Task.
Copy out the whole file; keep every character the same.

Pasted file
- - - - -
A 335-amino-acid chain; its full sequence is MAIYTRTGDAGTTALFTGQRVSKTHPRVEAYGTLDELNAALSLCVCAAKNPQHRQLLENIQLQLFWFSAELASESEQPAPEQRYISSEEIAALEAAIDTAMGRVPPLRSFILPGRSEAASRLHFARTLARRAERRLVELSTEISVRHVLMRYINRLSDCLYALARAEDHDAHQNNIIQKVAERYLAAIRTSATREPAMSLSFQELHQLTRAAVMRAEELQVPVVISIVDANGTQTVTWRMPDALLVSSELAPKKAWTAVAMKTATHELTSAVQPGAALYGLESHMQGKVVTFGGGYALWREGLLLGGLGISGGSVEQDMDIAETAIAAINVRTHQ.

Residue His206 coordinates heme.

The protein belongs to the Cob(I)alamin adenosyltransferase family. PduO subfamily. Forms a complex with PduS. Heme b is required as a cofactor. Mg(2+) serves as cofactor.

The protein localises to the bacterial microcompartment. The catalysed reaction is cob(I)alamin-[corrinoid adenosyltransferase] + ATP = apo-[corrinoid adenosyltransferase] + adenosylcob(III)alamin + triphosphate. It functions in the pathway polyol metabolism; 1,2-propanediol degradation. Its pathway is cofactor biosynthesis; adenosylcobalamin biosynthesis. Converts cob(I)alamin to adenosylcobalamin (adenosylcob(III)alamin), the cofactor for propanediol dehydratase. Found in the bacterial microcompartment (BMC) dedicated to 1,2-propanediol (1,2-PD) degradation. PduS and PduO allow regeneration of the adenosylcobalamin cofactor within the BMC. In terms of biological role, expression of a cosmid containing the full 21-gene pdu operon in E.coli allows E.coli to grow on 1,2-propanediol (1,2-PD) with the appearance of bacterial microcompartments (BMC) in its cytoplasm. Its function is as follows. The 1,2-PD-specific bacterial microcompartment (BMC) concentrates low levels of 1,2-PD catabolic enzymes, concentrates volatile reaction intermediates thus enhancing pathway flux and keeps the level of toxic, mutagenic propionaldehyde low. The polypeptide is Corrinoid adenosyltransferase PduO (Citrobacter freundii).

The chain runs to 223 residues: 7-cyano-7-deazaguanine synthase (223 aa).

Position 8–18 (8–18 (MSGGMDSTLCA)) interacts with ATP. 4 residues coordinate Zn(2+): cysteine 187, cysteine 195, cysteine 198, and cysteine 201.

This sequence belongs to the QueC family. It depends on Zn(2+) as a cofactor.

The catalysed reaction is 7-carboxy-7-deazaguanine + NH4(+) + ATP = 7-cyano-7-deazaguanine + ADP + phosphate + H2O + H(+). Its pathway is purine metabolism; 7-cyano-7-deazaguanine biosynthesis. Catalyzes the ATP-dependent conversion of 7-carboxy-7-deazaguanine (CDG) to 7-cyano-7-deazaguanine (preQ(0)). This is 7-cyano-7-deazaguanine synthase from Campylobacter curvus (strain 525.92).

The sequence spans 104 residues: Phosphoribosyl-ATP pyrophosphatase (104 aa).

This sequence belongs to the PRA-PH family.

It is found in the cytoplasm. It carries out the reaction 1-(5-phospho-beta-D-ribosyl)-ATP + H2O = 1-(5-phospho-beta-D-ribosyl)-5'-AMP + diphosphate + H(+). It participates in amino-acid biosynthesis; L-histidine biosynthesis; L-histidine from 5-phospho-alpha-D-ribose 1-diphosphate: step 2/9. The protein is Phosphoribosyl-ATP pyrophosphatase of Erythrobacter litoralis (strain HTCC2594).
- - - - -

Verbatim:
A 335-amino-acid chain; its full sequence is MAIYTRTGDAGTTALFTGQRVSKTHPRVEAYGTLDELNAALSLCVCAAKNPQHRQLLENIQLQLFWFSAELASESEQPAPEQRYISSEEIAALEAAIDTAMGRVPPLRSFILPGRSEAASRLHFARTLARRAERRLVELSTEISVRHVLMRYINRLSDCLYALARAEDHDAHQNNIIQKVAERYLAAIRTSATREPAMSLSFQELHQLTRAAVMRAEELQVPVVISIVDANGTQTVTWRMPDALLVSSELAPKKAWTAVAMKTATHELTSAVQPGAALYGLESHMQGKVVTFGGGYALWREGLLLGGLGISGGSVEQDMDIAETAIAAINVRTHQ.

Residue His206 coordinates heme.

The protein belongs to the Cob(I)alamin adenosyltransferase family. PduO subfamily. Forms a complex with PduS. Heme b is required as a cofactor. Mg(2+) serves as cofactor.

The protein localises to the bacterial microcompartment. The catalysed reaction is cob(I)alamin-[corrinoid adenosyltransferase] + ATP = apo-[corrinoid adenosyltransferase] + adenosylcob(III)alamin + triphosphate. It functions in the pathway polyol metabolism; 1,2-propanediol degradation. Its pathway is cofactor biosynthesis; adenosylcobalamin biosynthesis. Converts cob(I)alamin to adenosylcobalamin (adenosylcob(III)alamin), the cofactor for propanediol dehydratase. Found in the bacterial microcompartment (BMC) dedicated to 1,2-propanediol (1,2-PD) degradation. PduS and PduO allow regeneration of the adenosylcobalamin cofactor within the BMC. In terms of biological role, expression of a cosmid containing the full 21-gene pdu operon in E.coli allows E.coli to grow on 1,2-propanediol (1,2-PD) with the appearance of bacterial microcompartments (BMC) in its cytoplasm. Its function is as follows. The 1,2-PD-specific bacterial microcompartment (BMC) concentrates low levels of 1,2-PD catabolic enzymes, concentrates volatile reaction intermediates thus enhancing pathway flux and keeps the level of toxic, mutagenic propionaldehyde low. The polypeptide is Corrinoid adenosyltransferase PduO (Citrobacter freundii).

The chain runs to 223 residues: 7-cyano-7-deazaguanine synthase (223 aa).

Position 8–18 (8–18 (MSGGMDSTLCA)) interacts with ATP. 4 residues coordinate Zn(2+): cysteine 187, cysteine 195, cysteine 198, and cysteine 201.

This sequence belongs to the QueC family. It depends on Zn(2+) as a cofactor.

The catalysed reaction is 7-carboxy-7-deazaguanine + NH4(+) + ATP = 7-cyano-7-deazaguanine + ADP + phosphate + H2O + H(+). Its pathway is purine metabolism; 7-cyano-7-deazaguanine biosynthesis. Catalyzes the ATP-dependent conversion of 7-carboxy-7-deazaguanine (CDG) to 7-cyano-7-deazaguanine (preQ(0)). This is 7-cyano-7-deazaguanine synthase from Campylobacter curvus (strain 525.92).

The sequence spans 104 residues: Phosphoribosyl-ATP pyrophosphatase (104 aa).

This sequence belongs to the PRA-PH family.

It is found in the cytoplasm. It carries out the reaction 1-(5-phospho-beta-D-ribosyl)-ATP + H2O = 1-(5-phospho-beta-D-ribosyl)-5'-AMP + diphosphate + H(+). It participates in amino-acid biosynthesis; L-histidine biosynthesis; L-histidine from 5-phospho-alpha-D-ribose 1-diphosphate: step 2/9. The protein is Phosphoribosyl-ATP pyrophosphatase of Erythrobacter litoralis (strain HTCC2594).